I spent the last two days doing a final-final edit of The Path of the Dragonfly (a fantasy under my other name), including breaking it into chapters. It’s ready to go to the publisher, and I plan to send it tonight.

I learned some important lessons while writing this story. For one, I got a better grasp on when to break chapters. I blush to admit it, but previously I’ve broken chapters by page count, not story beats. This time I went a little crazy and even did a chapter break in the middle of a scene. It was a good lesson.

Another thing I learned was a much better grasp on structure and on the outlining process that works for me. This wasn’t an instant epiphany, but a result of years of doing the glue-to-your-chair writing combined with insights into structure combined with retro analysis (“Why did that work so well??”). The process was slower than pure pantsing, but produced a much better story that felt as if it was organic even when it wasn’t. It wasn’t much faster than actual scene-by-scene outlining, but the result was a huge improvement over the one story that I wrote using that kind of outline.

So, here’s my way, as it’s been hammered into me by countless mistakes and wasted hours (not that any hour spent writing is ever wasted) ~

  1. Spend time daydreaming about the story. Spend time seeing scenes or having conversations from within the heads of the major characters. Imagine scenes as if watching a movie. This is brainstorming, so don’t try to create any order out of this. Just enjoy. If you feel a scene so keenly that you have to write it, go ahead, then file it away and keep daydreaming.
  2. C.S. Lakin describes four basic pillars of good novel structure in her book The 12 Key Pillars of Novel Construction – Concept with a Kicker, Conflict with High Stakes, Protagonist with a Goal, and Theme with a Heart. Other writers, especially K.M. Weiland, James Scott Bell, and Larry Brooks, have said the same thing in different words. I try to nail down at least a rough idea of those four things. One hint – all is heavily dependent on your protagonist and her goal, so I start with that. K.M. Weiland talks about the Lie the character believes (and the Truth she does or doesn’t learn). I try to find the Lie/Truth for all my major characters. Once I have that down, the other three things are easier.
  3. Brainstorm. I write down everything, every little thing, that I know about the story, including character sketches. I use a bulleted list. From tiny details (“How big is a dragon?”) to huge scenes, I write it all down in as much detail as necessary. Even if it seems stupid or silly or trivial, I write it down. Once that’s all done, I break it into four lists, depending on where in the story it should happen – Act 1 (the intro), Act 2a (reactions leading to the midpoint), Act 2b (actions leading to the climax), or Act 3 (climax and resolution). Within each of those four sections, I put the bullets into rough chronological order.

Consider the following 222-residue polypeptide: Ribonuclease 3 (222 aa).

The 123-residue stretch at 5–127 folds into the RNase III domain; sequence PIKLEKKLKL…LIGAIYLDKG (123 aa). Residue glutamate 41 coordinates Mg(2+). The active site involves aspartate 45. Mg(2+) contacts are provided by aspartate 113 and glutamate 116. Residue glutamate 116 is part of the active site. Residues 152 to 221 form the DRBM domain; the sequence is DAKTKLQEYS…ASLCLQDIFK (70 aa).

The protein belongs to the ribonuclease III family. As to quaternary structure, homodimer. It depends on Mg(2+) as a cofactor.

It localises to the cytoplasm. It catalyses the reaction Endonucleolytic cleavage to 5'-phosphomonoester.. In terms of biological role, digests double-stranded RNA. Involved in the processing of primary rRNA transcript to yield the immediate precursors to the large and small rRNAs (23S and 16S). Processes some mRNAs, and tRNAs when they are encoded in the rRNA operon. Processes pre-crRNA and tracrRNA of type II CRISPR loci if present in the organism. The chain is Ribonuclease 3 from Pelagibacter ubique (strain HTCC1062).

4. Now comes the hard part, structure. Again I turn to K.M. Weiland for a succinct summary of the basic structure of a novel – for a more detailed description, I recommend Larry Brooks’ Story Engineering . These are what I return to when the story is in progress. At this stage, I focus on the hook and/or inciting incident (what sends my character off on this adventure?), the First Plot Point (the “point of no return”), the Midpoint (the breaking point, where the character has enough information to change and to begin taking action rather than just wandering about in the semi-dark), and the climax. I set up the climax to be fluid – I need to know what elements must be there, but as I write, I come up with cool elements that have to be included or wasted, so I adjust the climax accordingly. (For example, in Dragonfly, the dragon River was added for just for fun, but when he was added to the climax, he ended up changing the scene in several good ways.)
  5. Write! I begin by setting aside all the above stuff, jumping into the story, introducing my hero or heroine as fast as possible, and then writing freely, getting to know her as well as possible. In my experience, no matter how much you think about a character, when you start writing about them, you learn more about them. This early writing sometimes gets changed in the edits, but hey, it’s not set in stone until it’s published.
  6. Once I have a good start, I rough-in the entire structure. This can be very rough and brief, but I refine it constantly as I write.
  7. I write as long as I can see a scene in front of me. Whenever I get “stuck”, I go back to my notes on the structure, and that usually gets me going again. If things change as I write, I adjust the structure almost every time, not the writing. I learned from NaNoWriMo to not waste a moment of the precious times of inspiration. If I need to look something up or check on something, I highlight that part, then keep going. I fix those things later when I’m too tired to be creative.

This process could be called that atrocious mix of “planning” and “pantsying” called “plantsing.” All I know is that it’s working for me. But I never stop learning, so I may come back here in a year or so with a whole new discipline!